WASHINGTON (MarketWatch) -- Sales of new single-family homes rose almost 18% in December to the highest rate since last spring, but builders in 2010 still suffered through their worst year in modern times.
Sales jumped to an annual rate of 329,000 on a seasonally adjusted basis, with almost three-quarters taking place in the West, according to the Commerce Department. Economists polled by MarketWatch had forecast sale to rise to 299,000.
The market might have gotten a jolt from a tax credit in California that expired at year end, some economists say.
"The impressive increase in new home sales in December is mainly due to the rush to beat the deadline of a tax credit in California," the firm Capital Economics said in a report. "Without that boost, new sales would have been broadly unchanged."
Whatever the case, new home sales in 2010 ended up at the lowest level since record-keeping began in 1963. The government estimates that sales fell 14% last year to 321,000 from 375,000 in 2009.
Sales plunged during the recent recession, and with millions of homeowners threatened with foreclosure, the housing market continues to struggle to recover.
Economists expect sales to accelerate in 2011 as the U.S. economy improves and buyers are attracted by low prices and ultra-low interest rates. Yet the rate of growth will depend largely on how fast the nation's high 9.4% unemployment sinks.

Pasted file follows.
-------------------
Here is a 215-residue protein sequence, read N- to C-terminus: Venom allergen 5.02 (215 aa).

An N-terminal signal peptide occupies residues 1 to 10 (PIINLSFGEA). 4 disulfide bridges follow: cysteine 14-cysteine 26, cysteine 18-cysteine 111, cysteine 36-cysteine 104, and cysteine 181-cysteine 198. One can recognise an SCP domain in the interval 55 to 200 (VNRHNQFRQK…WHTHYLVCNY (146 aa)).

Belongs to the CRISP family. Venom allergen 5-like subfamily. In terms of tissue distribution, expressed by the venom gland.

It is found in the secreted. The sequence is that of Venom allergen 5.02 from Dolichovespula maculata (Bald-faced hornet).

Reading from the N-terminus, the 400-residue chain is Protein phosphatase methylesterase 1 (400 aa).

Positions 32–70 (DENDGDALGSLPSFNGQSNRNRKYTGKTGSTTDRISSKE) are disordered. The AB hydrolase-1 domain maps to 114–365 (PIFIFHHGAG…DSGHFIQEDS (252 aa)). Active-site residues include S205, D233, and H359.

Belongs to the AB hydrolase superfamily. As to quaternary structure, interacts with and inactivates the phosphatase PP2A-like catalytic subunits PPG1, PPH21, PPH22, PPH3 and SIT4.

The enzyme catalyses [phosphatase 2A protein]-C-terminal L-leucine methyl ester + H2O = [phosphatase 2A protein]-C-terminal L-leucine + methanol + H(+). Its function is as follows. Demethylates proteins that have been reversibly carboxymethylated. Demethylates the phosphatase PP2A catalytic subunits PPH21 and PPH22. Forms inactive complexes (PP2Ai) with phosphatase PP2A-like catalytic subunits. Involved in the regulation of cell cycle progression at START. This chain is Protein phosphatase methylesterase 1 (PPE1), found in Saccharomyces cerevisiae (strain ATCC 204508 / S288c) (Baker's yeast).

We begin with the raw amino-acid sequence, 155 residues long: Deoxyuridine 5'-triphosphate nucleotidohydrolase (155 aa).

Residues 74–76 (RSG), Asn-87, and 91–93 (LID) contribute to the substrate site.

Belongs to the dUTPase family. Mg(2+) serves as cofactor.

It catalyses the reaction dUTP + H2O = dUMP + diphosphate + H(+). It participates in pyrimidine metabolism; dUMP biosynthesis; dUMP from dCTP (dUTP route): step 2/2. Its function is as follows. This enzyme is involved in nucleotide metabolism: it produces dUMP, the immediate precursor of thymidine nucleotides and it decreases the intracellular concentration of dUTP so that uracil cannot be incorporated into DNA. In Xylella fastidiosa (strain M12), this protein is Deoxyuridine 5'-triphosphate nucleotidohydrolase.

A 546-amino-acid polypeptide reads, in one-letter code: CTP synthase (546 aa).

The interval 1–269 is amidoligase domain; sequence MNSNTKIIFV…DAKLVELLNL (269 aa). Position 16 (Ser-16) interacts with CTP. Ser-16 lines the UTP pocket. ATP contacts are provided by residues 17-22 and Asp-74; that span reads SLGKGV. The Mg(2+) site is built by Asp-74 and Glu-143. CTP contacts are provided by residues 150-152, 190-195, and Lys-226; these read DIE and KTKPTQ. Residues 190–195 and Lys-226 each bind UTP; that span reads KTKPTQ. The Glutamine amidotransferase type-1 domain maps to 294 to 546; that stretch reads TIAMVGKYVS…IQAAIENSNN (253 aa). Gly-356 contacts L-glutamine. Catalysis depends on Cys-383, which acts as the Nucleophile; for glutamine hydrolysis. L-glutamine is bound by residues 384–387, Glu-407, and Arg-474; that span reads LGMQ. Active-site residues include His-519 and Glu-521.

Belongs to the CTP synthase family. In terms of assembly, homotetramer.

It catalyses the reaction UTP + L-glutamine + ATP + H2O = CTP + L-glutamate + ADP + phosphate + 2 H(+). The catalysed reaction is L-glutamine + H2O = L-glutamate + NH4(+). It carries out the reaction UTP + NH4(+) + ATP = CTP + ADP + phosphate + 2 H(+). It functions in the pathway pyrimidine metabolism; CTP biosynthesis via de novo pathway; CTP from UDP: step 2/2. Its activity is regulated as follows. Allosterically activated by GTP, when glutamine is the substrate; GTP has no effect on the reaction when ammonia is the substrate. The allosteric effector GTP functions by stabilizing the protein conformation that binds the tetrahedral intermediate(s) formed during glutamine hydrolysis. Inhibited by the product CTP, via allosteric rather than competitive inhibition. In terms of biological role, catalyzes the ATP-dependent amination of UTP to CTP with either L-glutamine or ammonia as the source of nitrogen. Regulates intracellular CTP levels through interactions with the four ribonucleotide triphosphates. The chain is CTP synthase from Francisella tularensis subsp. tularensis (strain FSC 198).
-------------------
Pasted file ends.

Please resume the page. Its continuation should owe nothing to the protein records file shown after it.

The lack of work has hurt many homeowners and the fear of losing a job has scared off prospective buyers, creating a surplus of available homes. Builders have reacted by slowing new construction.
In December, for example, the supply of homes at the current sales pace dropped to 6.9 months from 8.4 months, the lowest level since last spring.
And at the end of 2010, about 190,000 homes were available for sale, the fewest on the market since 1968, according to the Commerce Department.
The median price of new homes, meanwhile, climbed to $241,500 in December from $215,500 in November.
Fluctuating home prices can have a big impact on sales. If sellers think prices will continue to rise, for example, they might hold off on selling. Or if buyers think prices will fall, they might wait to purchase a new home.
Since data for tracking sales in new homes is volatile and subject to frequent change, economists tend to look at several months of data to gauge market trends. Over the three-month period of October to December, new-home sales averaged 296,000.
That's about one-third the rate of sales in normal economic times, however.
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